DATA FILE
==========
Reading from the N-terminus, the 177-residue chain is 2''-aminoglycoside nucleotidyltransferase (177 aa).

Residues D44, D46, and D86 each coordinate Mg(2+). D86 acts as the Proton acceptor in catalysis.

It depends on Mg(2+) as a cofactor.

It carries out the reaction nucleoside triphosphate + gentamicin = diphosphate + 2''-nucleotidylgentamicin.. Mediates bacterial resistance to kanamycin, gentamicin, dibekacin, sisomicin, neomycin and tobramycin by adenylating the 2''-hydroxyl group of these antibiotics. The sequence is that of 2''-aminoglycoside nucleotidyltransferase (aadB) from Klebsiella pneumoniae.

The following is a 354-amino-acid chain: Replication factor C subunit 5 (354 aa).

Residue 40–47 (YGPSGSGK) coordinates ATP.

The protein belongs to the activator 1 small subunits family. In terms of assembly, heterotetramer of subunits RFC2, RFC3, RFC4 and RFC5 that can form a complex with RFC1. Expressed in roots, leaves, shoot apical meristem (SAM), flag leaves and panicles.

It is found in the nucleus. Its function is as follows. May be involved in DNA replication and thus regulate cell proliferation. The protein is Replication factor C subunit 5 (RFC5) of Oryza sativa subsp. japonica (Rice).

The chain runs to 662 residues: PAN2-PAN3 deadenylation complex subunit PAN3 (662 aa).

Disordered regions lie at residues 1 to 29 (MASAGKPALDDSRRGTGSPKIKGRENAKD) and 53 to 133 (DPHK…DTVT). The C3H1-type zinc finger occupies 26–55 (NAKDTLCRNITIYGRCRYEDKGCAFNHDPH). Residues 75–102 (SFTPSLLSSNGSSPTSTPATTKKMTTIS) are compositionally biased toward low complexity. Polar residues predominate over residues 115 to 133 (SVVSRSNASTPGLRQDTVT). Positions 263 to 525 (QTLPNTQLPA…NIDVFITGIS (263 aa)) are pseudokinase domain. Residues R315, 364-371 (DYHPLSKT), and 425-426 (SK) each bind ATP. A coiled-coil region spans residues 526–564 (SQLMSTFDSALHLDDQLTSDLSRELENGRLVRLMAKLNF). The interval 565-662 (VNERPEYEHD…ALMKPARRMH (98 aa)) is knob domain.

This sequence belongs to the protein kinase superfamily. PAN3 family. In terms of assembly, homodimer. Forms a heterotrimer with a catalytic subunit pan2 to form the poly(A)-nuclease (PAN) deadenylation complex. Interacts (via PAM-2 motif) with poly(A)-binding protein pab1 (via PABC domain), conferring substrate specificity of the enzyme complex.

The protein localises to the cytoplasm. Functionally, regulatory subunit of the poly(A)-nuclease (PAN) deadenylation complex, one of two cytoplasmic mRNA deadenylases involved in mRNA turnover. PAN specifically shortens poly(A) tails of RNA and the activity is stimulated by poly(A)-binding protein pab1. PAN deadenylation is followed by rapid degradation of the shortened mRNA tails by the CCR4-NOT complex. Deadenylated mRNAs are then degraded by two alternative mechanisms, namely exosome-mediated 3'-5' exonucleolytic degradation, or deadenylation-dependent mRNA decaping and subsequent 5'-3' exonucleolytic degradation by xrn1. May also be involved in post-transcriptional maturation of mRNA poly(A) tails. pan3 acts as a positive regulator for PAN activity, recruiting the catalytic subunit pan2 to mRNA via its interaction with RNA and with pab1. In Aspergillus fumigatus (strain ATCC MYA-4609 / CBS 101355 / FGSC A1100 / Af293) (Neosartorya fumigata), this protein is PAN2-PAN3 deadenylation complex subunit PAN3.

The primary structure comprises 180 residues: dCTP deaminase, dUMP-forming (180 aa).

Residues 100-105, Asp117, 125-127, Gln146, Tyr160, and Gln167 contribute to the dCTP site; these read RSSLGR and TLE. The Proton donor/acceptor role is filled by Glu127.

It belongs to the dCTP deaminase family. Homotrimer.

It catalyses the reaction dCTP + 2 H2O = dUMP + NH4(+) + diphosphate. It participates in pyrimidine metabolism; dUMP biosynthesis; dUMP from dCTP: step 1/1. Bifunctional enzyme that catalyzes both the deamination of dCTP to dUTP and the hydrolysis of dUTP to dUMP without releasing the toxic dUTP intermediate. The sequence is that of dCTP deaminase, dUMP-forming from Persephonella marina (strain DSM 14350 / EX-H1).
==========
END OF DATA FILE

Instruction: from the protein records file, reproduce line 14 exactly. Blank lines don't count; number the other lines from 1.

Residues 100-105, Asp117, 125-127, Gln146, Tyr160, and Gln167 contribute to the dCTP site; these read RSSLGR and TLE. The Proton donor/acceptor role is filled by Glu127.